Maybe it was a grandparent, or a teacher or a colleague. Someone older, patient and wise, who understood you when you were young and searching, and gave you sound advice to help you make your way through it. For Mitch Albom, that person was Morrie Schwartz, his college professor from nearly 20 years ago. Maybe, like Mitch, you lost track of this mentor as you made your way, and the insights faded. Wouldn’t you like to see that person again, ask the bigger questions that still haunt you? Mitch Albom had that second chance. He rediscovered Morrie in the last months of the older man’s life. Knowing he was dying of ALS – or motor neurone disease – Morrie visited Mitch in his study every Tuesday, just as they used to back in college. Their rekindled relationship turned into one final “class”: lessons in how to live. This is a chronicle of their time together, through which Mitch shares Morrie’s lasting gift with the world.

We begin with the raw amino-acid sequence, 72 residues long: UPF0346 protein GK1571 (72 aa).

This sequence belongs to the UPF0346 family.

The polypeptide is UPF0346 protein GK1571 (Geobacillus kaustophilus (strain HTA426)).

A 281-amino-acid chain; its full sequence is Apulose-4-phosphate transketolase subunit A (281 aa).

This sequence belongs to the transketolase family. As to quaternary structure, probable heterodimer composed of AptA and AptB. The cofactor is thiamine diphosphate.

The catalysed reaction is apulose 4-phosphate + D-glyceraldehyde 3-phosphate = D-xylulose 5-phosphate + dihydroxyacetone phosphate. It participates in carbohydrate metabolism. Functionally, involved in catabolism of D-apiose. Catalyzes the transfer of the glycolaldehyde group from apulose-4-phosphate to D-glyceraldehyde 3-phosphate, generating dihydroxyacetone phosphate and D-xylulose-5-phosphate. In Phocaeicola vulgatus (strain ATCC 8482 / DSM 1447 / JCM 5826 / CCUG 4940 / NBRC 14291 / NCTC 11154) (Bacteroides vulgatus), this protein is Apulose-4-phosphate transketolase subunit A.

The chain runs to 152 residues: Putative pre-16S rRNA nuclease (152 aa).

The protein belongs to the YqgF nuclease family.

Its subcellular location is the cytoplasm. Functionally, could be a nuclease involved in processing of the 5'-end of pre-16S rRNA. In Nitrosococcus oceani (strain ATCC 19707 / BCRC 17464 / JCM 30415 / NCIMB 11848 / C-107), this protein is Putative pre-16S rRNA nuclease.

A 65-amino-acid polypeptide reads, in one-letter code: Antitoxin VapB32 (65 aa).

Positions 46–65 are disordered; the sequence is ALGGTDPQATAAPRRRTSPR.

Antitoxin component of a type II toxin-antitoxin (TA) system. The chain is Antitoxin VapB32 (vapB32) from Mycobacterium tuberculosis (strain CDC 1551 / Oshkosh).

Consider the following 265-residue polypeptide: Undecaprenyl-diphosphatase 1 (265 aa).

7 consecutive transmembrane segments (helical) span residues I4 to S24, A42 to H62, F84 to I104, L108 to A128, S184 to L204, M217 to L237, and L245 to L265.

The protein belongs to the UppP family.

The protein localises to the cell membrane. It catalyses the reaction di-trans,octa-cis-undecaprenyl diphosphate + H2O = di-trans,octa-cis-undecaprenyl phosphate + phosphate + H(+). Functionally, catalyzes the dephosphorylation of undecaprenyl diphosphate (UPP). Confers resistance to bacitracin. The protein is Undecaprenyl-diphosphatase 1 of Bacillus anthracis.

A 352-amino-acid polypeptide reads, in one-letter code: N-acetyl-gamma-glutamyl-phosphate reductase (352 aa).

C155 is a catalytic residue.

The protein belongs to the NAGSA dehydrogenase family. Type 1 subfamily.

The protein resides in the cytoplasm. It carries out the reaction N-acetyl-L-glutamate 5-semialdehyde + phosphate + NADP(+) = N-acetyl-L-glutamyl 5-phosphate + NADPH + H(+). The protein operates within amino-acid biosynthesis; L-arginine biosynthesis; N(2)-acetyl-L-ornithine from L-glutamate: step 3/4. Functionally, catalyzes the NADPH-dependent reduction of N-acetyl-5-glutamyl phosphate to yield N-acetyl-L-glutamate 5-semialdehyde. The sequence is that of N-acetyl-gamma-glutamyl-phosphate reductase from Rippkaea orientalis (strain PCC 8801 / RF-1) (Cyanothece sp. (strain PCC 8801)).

This is an extraordinary book. Albom actually refers to it as a thesis. In this book he records conversations he has with an old university tutor who is dying. These conversations consist of Morrie sharing his wisdom about life with Mitch. He has a wonderful insight into life, especially in regards to happiness and death. It is an enlightening book and an enjoyable book.
Albom is a wonderful writer. Even though this is a recollection of conversations Morrie and Mitch had, this is written as a story, and you forget that it is Albom’s memories, and a piece of work that Morrie wanted written – he even gave Albom the title.
I really enjoyed this book. It was very descriptive, and I found it heartbreaking to read about how Morrie was deteriorating and his death. This was such a good read. It was easy to read insightful. I felt I got a lot out of this book.
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